A large portion of Seward was damaged by shaking and a local tsunami during the 1964 Alaska earthquake.[9]


Aerial view of Seward, Alaska in the 1990s, looking north. The mouth of the Resurrection River and the base of Mount Marathon are visible.

According to the United States Census Bureau, the city has a total area of 21.5 square miles (56 km2), of which 14.4 square miles (37 km2) is land and 7.1 square miles (18 km2) (32.93%) is water.

The northern city limits are demarcated by the lower reaches of the Resurrection River, but extend east past the river's mouth at the northern end of Resurrection Bay to include parts of the bay's extreme northeastern shore, including the beach at the mouth of Fourth of July Creek and the grounds of Spring Creek Correctional Center just inland. To the south, the city limits extend to the unincorporated community of Lowell Point, while the east and west sides of the city are constrained by Resurrection Bay and the steep slopes of Mount Marathon.

Nearby settlements include the aforementioned Lowell Point to the south, as well as the census-designated places of Bear Creek and Moose Pass further north. The nearest incorporated city is Soldatna, about 90 miles away by road to the northwest.


By definition, Seward has a subarctic climate (Köppen Dfc), but it experiences relatively moderate temperatures compared to the rest of the state throughout the year due to the influence of the nearby Gulf of Alaska. Only one month, January, sees an average daily high temperature below freezing, and temperatures below zero degrees Fahrenheit are rare. The oceanic influence also imparts a high level of precipitation, with the heaviest amounts occurring during the fall and winter months.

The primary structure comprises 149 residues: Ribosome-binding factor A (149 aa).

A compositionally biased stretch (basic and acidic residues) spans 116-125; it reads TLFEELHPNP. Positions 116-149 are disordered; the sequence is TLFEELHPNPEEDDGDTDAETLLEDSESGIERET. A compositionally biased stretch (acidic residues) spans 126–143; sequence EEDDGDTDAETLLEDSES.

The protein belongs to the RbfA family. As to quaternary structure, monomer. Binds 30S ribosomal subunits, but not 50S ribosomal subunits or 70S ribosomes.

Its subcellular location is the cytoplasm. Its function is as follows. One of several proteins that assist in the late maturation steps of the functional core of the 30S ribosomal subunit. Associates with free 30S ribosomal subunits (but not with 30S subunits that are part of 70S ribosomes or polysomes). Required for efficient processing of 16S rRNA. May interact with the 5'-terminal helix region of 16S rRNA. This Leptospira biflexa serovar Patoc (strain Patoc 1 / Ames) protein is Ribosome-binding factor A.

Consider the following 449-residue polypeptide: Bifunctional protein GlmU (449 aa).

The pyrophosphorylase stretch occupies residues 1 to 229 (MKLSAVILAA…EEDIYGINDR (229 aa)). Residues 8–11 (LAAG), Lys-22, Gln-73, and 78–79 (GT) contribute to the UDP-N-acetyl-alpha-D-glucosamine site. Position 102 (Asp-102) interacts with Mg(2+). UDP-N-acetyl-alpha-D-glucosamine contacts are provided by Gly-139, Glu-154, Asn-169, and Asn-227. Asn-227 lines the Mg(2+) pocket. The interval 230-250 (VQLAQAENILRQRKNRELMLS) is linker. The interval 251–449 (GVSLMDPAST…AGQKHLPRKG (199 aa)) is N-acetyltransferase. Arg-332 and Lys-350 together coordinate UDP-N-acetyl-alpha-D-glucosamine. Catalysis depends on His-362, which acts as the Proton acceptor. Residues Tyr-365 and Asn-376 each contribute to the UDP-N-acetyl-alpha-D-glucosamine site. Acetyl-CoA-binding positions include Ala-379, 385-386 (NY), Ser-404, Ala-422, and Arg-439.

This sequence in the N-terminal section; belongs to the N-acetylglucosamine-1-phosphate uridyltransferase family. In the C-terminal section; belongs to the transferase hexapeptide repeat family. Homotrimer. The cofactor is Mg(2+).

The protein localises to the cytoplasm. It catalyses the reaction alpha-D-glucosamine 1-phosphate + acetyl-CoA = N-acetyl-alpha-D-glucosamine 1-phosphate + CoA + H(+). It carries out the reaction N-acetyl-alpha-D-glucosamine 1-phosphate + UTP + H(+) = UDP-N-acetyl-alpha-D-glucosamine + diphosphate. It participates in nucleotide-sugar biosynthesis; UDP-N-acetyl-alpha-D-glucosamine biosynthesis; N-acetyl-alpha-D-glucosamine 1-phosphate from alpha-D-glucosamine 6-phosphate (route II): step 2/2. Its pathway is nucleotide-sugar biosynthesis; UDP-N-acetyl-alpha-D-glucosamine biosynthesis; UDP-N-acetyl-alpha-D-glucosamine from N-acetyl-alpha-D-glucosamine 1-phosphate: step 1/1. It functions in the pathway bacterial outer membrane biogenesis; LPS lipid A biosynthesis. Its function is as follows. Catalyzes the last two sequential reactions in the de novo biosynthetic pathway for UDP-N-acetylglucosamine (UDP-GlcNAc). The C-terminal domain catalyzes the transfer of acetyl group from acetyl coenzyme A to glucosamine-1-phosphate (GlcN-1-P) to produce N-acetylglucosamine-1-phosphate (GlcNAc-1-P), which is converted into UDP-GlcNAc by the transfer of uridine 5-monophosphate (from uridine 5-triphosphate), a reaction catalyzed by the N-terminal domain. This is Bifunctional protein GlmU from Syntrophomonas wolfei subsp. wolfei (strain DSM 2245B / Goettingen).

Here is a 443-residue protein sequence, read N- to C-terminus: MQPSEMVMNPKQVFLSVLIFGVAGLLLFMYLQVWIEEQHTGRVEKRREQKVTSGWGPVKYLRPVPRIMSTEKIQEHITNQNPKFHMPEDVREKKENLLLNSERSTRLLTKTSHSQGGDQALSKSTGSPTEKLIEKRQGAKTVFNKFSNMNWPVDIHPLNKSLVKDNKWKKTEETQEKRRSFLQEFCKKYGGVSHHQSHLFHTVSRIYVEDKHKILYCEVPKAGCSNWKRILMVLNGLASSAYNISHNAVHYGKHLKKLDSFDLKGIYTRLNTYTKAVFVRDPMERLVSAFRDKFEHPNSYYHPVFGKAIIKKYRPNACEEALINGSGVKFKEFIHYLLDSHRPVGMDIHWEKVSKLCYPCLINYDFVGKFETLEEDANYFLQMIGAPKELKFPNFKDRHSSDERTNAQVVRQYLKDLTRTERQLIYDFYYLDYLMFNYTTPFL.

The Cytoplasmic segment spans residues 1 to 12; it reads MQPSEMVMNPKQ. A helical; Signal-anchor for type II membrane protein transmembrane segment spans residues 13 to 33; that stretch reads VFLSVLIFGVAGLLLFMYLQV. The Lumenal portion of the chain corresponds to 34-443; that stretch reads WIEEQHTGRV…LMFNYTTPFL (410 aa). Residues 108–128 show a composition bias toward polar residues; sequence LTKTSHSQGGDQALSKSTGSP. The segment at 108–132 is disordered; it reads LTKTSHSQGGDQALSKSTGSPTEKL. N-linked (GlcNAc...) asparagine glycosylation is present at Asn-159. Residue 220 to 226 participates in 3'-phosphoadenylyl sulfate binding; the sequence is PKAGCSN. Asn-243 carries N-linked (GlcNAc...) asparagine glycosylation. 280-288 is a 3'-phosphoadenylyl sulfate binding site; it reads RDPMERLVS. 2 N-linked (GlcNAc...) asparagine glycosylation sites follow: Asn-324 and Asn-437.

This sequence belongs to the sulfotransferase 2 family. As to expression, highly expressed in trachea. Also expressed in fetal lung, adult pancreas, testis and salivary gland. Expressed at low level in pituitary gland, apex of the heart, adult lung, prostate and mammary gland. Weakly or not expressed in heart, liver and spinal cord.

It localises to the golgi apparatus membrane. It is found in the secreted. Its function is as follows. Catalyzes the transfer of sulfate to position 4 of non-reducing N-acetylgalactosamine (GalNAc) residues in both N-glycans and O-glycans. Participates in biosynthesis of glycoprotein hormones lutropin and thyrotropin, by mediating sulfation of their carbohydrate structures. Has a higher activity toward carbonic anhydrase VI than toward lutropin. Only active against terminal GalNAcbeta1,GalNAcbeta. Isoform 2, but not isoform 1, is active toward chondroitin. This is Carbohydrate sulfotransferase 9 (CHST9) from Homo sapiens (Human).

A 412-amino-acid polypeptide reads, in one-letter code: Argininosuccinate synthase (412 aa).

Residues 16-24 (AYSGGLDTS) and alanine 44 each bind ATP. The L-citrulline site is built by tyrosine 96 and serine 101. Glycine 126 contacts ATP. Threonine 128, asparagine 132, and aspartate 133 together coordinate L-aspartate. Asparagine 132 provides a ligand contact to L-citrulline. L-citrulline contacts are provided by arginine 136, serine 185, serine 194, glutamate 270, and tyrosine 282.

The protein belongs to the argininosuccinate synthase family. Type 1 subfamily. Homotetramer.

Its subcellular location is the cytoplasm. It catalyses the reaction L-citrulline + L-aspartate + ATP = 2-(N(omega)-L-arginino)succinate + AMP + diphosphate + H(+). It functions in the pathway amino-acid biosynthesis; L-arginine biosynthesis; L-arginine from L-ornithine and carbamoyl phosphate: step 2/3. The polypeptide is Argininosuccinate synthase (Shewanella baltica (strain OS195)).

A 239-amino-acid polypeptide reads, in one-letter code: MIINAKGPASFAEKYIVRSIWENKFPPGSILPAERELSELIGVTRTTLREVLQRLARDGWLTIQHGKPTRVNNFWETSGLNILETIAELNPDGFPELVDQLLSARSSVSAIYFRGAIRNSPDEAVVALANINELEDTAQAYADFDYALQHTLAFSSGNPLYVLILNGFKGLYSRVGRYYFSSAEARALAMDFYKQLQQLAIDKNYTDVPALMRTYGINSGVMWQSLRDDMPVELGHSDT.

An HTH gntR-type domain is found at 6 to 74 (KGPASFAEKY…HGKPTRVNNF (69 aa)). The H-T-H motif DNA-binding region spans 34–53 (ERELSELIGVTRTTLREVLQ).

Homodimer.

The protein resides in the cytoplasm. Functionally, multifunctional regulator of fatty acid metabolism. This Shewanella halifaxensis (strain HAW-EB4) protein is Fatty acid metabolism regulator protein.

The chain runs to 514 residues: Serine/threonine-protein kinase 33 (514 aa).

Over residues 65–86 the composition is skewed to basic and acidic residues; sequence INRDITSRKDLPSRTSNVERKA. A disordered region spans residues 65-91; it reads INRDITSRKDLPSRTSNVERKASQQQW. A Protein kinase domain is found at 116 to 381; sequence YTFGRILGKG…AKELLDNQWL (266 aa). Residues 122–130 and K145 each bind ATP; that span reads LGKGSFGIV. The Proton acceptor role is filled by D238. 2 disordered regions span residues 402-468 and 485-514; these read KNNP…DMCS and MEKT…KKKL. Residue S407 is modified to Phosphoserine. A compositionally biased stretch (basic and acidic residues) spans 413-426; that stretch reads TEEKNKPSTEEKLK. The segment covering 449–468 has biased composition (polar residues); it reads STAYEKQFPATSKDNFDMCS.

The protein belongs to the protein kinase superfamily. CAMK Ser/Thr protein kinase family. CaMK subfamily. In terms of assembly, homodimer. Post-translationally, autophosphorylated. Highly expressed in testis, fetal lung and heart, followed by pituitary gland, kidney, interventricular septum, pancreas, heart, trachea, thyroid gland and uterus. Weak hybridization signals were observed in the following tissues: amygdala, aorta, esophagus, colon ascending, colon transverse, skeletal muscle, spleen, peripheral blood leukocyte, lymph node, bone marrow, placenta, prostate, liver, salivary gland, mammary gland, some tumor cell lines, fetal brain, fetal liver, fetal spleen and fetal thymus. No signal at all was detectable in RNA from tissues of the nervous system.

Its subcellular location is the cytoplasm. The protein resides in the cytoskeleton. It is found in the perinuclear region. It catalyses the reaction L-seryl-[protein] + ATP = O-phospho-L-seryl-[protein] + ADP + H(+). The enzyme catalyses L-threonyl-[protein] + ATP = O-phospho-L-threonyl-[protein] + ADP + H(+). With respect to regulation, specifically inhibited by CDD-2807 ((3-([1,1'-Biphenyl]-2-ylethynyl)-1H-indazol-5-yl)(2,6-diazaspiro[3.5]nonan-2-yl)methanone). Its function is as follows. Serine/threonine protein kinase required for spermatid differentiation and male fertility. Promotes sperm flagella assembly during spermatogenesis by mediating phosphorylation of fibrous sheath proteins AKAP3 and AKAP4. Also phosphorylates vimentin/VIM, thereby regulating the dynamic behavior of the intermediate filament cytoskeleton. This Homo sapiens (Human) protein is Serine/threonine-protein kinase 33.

Climate data for Seward Airport (1981−2010 normals)
Month Jan Feb Mar Apr May Jun Jul Aug Sep Oct Nov Dec Year
Average high °F (°C) 31.8
Daily mean °F (°C) 27.1
Average low °F (°C) 22.3
Average precipitation inches (mm) 8.07
Average snowfall inches (cm) 12.9
Average precipitation days (≥ 0.01 in) 15.1 13.7 13.1 13.7 13.5 11.6 12.5 14.1 16.9 16.5 14.3 16.6 171.6
Average snowy days (≥ 0.1 in) 5.8 5.0 4.7 2.2 .1 0 0 0 0 .8 3.9 6.7 29.2
Source: NOAA[10]


Boats in the harbor
Boats in the harbor, with the snow-capped peak of Mount Alice across the bay to the east in the background.

Seward's local economy is largely driven by the commercial fishing industry and seasonal tourism. Many lodging facilities, restaurants and shops in the city cater mainly to tourists, and are only open for business during the summer tourist season, generally regarded as running from mid-May through mid-September. Other major employers in the city include the state-run Spring Creek Correctional Center, the Alaska Department of Labor and Workforce Development's AVTEC vocational school, and the local Providence Health & Services branch, which also serves as the community's main medical center.